Senate Majority Caucus Chairman Dan Seum, R-Louisville, said Tuesday he was so frustrated with the escalating cost of university tuition and fees that he wants to freeze them for four years and then let state lawmakers decide if they should be changed.
In a Capitol news conference, Seum claimed that universities are “into castle building” and are doing so “on the back of kids.”
He chided university officials and the media for saying that universities must raise tuition because the state legislature has not been providing sufficient funds for them.
Since 2008, said Seum, lawmakers have cut university budgets by $165 million. But Seum said universities in that time have increased tuition by $582 million.
Digital Access For Only $0.99
For the most comprehensive local coverage, subscribe today.
It borders on criminal what these universities are doing to kids.
State Sen. Dan Seum, R-Louisville
The state Council on Postsecondary Education now oversees university tuition rates. Sue Patrick, a spokeswoman for the council, said it has no immediate comment because it has not had time to review Senate Bill 75.
Jay Blanton, spokesman for the University of Kentucky, said ensuring that students can afford to attend the university is “one of our top priorities.”
“To that end, we welcome the discussion about how we can all work together to make college even more affordable and accessible,” Blanton said.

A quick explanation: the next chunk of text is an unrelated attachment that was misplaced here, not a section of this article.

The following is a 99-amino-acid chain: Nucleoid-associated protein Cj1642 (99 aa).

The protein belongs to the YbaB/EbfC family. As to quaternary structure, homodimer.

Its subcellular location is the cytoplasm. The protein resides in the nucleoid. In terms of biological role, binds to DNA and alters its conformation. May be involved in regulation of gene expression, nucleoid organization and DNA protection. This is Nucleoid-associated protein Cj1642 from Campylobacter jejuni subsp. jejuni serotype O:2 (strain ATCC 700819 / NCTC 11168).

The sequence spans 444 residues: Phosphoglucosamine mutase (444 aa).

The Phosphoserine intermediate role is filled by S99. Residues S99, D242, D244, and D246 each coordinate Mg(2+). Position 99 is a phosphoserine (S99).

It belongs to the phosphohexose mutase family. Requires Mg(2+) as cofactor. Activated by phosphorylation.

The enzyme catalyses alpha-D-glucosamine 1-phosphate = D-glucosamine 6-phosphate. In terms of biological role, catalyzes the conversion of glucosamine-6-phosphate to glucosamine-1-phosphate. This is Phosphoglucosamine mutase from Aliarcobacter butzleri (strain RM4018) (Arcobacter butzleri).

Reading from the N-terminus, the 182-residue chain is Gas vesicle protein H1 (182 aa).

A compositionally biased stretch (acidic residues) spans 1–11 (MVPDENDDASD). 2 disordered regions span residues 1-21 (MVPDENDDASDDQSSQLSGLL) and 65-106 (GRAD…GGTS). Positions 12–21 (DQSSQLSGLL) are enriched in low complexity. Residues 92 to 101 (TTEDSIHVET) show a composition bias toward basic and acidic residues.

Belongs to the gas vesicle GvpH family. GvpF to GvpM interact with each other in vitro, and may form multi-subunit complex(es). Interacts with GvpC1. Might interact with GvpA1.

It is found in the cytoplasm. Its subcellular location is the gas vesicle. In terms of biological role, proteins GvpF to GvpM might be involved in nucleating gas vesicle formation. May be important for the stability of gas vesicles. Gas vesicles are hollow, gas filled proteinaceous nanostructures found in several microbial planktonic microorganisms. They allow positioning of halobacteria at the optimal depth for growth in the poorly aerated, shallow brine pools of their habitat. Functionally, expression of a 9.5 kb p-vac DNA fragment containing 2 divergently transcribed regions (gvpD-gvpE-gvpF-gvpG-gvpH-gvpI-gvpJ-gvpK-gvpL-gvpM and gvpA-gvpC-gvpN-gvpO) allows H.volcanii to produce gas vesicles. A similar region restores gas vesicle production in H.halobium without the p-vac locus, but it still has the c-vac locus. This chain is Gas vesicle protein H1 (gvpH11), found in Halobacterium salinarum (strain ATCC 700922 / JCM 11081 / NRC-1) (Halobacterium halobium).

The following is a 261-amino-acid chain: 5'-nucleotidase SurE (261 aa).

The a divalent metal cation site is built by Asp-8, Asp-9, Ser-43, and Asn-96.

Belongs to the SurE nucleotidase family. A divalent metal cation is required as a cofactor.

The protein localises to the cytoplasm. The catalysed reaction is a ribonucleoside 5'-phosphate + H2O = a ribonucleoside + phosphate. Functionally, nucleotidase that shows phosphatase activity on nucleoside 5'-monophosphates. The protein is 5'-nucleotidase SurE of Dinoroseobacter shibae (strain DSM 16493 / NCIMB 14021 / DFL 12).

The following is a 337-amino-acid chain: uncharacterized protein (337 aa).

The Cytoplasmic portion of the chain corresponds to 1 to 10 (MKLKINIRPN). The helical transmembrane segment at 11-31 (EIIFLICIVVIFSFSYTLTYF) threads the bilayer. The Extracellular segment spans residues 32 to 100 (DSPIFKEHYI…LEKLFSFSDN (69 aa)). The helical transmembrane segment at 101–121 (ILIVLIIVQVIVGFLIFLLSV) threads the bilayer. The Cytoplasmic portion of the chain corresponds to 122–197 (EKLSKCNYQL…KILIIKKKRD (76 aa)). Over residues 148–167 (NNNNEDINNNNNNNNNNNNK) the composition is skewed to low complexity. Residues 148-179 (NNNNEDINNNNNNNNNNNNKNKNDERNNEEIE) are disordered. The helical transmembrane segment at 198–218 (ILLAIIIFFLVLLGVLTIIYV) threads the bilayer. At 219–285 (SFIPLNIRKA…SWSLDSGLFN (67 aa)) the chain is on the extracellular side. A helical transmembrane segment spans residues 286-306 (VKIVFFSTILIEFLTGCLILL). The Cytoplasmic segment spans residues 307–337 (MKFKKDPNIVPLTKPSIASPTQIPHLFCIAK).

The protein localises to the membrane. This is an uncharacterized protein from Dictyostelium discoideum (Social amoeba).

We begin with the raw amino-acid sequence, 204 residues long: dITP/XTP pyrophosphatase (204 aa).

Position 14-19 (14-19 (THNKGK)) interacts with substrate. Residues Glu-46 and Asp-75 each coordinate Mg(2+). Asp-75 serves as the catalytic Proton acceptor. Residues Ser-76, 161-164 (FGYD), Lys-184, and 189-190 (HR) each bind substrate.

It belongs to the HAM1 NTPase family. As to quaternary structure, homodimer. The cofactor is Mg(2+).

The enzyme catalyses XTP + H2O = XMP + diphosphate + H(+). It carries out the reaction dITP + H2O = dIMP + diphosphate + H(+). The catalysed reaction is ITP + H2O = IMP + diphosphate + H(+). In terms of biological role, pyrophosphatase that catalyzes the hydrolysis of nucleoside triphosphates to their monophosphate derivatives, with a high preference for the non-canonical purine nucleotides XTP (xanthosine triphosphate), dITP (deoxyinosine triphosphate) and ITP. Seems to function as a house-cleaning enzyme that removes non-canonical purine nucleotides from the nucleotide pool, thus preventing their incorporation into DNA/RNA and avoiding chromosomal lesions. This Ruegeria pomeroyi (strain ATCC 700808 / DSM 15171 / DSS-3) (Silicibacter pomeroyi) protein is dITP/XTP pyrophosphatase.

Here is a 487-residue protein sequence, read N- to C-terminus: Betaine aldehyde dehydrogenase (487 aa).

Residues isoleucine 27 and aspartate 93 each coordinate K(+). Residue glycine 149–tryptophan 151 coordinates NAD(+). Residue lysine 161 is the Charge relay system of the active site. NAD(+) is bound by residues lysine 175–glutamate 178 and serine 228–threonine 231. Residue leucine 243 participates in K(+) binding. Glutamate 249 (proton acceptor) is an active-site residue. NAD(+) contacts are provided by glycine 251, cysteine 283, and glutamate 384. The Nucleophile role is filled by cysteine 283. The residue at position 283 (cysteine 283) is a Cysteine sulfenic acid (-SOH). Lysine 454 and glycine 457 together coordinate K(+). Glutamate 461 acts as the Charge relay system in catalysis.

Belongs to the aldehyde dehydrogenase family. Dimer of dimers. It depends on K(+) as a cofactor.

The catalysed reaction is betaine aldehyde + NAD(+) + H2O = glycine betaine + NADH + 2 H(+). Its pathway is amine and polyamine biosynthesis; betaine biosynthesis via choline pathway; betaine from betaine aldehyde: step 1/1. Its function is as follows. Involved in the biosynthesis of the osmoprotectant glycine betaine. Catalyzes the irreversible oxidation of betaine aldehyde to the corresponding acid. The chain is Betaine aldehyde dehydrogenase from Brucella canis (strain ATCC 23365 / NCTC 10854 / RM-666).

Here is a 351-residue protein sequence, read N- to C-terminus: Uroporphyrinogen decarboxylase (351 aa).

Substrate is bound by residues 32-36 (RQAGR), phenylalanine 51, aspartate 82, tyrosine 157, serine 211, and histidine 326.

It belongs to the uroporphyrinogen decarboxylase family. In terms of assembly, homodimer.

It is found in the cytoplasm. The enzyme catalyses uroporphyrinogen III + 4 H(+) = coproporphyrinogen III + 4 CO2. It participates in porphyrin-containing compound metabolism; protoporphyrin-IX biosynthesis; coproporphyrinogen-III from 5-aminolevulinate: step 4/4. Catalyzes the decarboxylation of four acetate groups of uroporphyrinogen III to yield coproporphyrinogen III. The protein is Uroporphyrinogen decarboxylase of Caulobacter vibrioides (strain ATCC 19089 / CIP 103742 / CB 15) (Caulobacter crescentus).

Blanton noted that UK is investing a record $103 million in institutional scholarships and financial aid this year, nearly double what was provided in 2011.
He also said the number of first-generation college students has increased, as has the number of students eligible for federal Pell grants.
Without question, we are steadfastly committed to ensuring access to higher education for Kentucky families and their children and we look forward to discussing how we can continue to make progress in this most important of priorities.
Jay Blanton, spokesman for the University of Kentucky
“More than half of UK students continue to graduate without debt,” he said. “Without question, we are steadfastly committed to ensuring access to higher education for Kentucky families and their children and we look forward to discussing how we can continue to make progress in this most important of priorities.”
UK’s tuition has risen 85 percent since 2005, and there is plenty of new construction on campus. But most of those projects — a $65 business school renovation, a $100 million science building, and a $200 million student center — are being paid for with donations. Most recently, the state agreed to fund half of a $265 million research building. About $500 million in new dorms are being built by a private developer.
Seum noted that he has a granddaughter who graduated from Western Kentucky University with a $40,000 debt. He said she is dating a man who also has a $40,000 debt from WKU.
“It borders on criminal what these universities are doing to kids,” he said.
The average tuition rate in Kentucky is $5,440 a semester or $10,880 a year, said Seum.
“These universities see these students as nothing more than a cash cow,” he said.
Seum also said he is asking the Legislative Research Commission to conduct a study of university salaries.
His bill, said the lawmaker, is in “an uphill battle.” He said he expects the state’s higher education council and university presidents to strongly oppose it.
Senate President Robert Stivers, R-Manchester, said he talked earlier in the day with university presidents.
He said Seum’s bill is an opportunity for universities and the legislature to examine university costs.
“Are we getting the best value of our dollars?” he asked.
Stivers also said the Council on Postsecondary Education “has failed to do its job” in regulating university tuition rates.